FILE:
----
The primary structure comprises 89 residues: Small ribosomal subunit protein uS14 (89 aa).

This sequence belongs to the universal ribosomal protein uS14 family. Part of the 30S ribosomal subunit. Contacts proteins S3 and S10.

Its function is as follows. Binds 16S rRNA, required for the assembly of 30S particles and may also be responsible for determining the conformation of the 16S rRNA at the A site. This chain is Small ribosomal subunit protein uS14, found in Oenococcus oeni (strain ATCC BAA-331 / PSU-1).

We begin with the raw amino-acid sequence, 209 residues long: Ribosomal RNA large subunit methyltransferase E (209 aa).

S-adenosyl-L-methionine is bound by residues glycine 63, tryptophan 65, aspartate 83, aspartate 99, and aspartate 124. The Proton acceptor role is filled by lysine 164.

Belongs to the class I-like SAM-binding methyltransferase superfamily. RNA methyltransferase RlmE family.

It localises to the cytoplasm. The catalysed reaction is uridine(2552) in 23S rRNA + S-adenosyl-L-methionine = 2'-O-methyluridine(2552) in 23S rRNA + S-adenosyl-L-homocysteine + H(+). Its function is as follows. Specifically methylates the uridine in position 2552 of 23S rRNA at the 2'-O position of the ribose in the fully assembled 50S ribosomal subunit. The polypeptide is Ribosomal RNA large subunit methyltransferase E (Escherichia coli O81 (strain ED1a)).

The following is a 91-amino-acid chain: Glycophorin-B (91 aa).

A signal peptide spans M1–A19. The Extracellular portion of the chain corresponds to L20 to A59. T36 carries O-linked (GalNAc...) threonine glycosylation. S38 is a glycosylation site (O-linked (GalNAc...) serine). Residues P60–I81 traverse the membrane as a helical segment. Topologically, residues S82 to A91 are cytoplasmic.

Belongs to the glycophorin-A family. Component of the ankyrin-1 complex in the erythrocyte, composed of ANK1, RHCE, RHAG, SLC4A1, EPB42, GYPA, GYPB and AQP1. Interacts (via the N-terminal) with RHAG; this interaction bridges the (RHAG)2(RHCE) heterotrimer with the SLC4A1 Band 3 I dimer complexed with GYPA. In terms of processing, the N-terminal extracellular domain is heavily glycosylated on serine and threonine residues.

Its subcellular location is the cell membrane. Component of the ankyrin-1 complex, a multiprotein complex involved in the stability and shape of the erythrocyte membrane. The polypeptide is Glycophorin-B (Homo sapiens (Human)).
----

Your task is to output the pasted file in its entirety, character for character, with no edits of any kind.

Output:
The primary structure comprises 89 residues: Small ribosomal subunit protein uS14 (89 aa).

This sequence belongs to the universal ribosomal protein uS14 family. Part of the 30S ribosomal subunit. Contacts proteins S3 and S10.

Its function is as follows. Binds 16S rRNA, required for the assembly of 30S particles and may also be responsible for determining the conformation of the 16S rRNA at the A site. This chain is Small ribosomal subunit protein uS14, found in Oenococcus oeni (strain ATCC BAA-331 / PSU-1).

We begin with the raw amino-acid sequence, 209 residues long: Ribosomal RNA large subunit methyltransferase E (209 aa).

S-adenosyl-L-methionine is bound by residues glycine 63, tryptophan 65, aspartate 83, aspartate 99, and aspartate 124. The Proton acceptor role is filled by lysine 164.

Belongs to the class I-like SAM-binding methyltransferase superfamily. RNA methyltransferase RlmE family.

It localises to the cytoplasm. The catalysed reaction is uridine(2552) in 23S rRNA + S-adenosyl-L-methionine = 2'-O-methyluridine(2552) in 23S rRNA + S-adenosyl-L-homocysteine + H(+). Its function is as follows. Specifically methylates the uridine in position 2552 of 23S rRNA at the 2'-O position of the ribose in the fully assembled 50S ribosomal subunit. The polypeptide is Ribosomal RNA large subunit methyltransferase E (Escherichia coli O81 (strain ED1a)).

The following is a 91-amino-acid chain: Glycophorin-B (91 aa).

A signal peptide spans M1–A19. The Extracellular portion of the chain corresponds to L20 to A59. T36 carries O-linked (GalNAc...) threonine glycosylation. S38 is a glycosylation site (O-linked (GalNAc...) serine). Residues P60–I81 traverse the membrane as a helical segment. Topologically, residues S82 to A91 are cytoplasmic.

Belongs to the glycophorin-A family. Component of the ankyrin-1 complex in the erythrocyte, composed of ANK1, RHCE, RHAG, SLC4A1, EPB42, GYPA, GYPB and AQP1. Interacts (via the N-terminal) with RHAG; this interaction bridges the (RHAG)2(RHCE) heterotrimer with the SLC4A1 Band 3 I dimer complexed with GYPA. In terms of processing, the N-terminal extracellular domain is heavily glycosylated on serine and threonine residues.

Its subcellular location is the cell membrane. Component of the ankyrin-1 complex, a multiprotein complex involved in the stability and shape of the erythrocyte membrane. The polypeptide is Glycophorin-B (Homo sapiens (Human)).